43. It is prohibited to order that there shall be no survivors, to threaten an adversary therewith or to conduct hostilities on this basis.

44. Methods and means of warfare should be employed with due regard for the natural environment taking into account the relevant rules of international law. Damage to or destruction of the natural environment not justified by military necessity and carried out wantonly is prohibited.

45. Surface ships, submarines and aircraft are bound by the same principles and rules.


46. With respect to attacks, the following precautions shall be taken:

(a) those who plan, decide upon or execute an attack must take all feasible measures to gather information which will assist in determining whether or not objects which are not military objectives are present in an area of attack;
(b) in the light of the information available to them, those who plan, decide upon or execute an attack shall do everything feasible to ensure that attacks are limited to military objectives;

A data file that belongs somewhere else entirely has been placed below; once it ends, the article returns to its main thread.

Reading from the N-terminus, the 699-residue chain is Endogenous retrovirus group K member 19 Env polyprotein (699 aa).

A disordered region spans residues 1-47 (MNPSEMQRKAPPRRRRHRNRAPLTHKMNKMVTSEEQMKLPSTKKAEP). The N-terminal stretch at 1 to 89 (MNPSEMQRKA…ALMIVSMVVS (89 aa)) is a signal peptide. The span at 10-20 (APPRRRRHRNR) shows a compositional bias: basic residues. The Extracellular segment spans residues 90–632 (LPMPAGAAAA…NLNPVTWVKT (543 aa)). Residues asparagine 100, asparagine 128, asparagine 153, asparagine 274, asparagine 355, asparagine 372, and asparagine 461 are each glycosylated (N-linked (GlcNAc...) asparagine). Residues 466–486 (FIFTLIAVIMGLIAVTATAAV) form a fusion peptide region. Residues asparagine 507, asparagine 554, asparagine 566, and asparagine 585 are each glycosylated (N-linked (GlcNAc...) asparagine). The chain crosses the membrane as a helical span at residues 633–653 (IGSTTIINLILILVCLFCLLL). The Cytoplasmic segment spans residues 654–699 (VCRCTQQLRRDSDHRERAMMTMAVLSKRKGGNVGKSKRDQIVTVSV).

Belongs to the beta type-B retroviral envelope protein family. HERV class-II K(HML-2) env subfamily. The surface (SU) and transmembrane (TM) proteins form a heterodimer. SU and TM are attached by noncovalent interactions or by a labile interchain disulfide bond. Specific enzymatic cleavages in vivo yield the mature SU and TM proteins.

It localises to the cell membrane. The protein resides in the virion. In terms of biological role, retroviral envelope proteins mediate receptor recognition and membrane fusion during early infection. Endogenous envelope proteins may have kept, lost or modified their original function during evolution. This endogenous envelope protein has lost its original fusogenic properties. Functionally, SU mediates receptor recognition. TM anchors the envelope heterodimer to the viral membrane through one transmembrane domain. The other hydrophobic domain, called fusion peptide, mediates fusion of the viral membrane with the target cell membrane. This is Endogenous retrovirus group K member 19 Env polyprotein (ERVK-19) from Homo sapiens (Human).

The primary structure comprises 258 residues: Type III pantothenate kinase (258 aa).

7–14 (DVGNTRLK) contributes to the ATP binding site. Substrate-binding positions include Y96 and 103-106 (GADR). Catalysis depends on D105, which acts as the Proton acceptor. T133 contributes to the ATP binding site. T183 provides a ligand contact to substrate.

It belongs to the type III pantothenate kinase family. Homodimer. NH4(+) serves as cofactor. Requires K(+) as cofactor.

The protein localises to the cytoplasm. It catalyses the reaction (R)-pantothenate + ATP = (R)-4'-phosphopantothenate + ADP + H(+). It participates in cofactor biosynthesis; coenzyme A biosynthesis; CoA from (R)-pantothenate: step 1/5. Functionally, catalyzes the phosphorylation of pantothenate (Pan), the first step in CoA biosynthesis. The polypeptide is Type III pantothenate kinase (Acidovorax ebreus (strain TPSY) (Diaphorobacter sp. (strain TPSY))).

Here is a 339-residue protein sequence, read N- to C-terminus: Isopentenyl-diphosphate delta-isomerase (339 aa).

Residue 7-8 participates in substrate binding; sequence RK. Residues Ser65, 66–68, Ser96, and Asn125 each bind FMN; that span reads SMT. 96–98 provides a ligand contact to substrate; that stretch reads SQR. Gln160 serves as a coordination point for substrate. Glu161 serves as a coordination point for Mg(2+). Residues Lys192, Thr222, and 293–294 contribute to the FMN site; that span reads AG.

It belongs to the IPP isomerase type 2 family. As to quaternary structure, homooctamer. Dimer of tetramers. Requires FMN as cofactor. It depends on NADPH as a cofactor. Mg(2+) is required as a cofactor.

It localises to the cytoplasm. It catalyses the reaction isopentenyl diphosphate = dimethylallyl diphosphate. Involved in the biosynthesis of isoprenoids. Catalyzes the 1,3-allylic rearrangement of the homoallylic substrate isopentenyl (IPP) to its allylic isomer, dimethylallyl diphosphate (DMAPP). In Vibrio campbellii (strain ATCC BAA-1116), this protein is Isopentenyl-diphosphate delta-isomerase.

(c) they shall furthermore take all feasible precautions in the choice of methods and means in order to avoid or minimize collateral casualties or damage; and
(d) an attack shall not be launched if it may be expected to cause collateral casualties or damage which world be excessive in relation to the concrete and direct military advantage anticipated from the attack as a whole; an attack shall be cancelled or suspended as soon as it becomes apparent that the collateral casualties or damage would be excessive.”

If you don’t feel like reading all of that, it basically boils down to this: do not kill civilians. And if you do attack anyone, you can’t inflict unnecessary injury and suffering (disproportionate to a legitimate military objective) and that attack cannot be indiscriminate. This is a very basic and fundamental rule that applies in all situations of armed conflict (international armed conflicts, non-international armed conflicts, and belligerent occupation). And it’s also just plain common sense and human morality. You don’t kill civilians. Israel’s attack on the flotilla is a flagrant violation of this basic rule and principle of human morality (especially since they fired at the boats first). That act is, at best, criminal, at worst, barbaric in its negligent treatment of human life.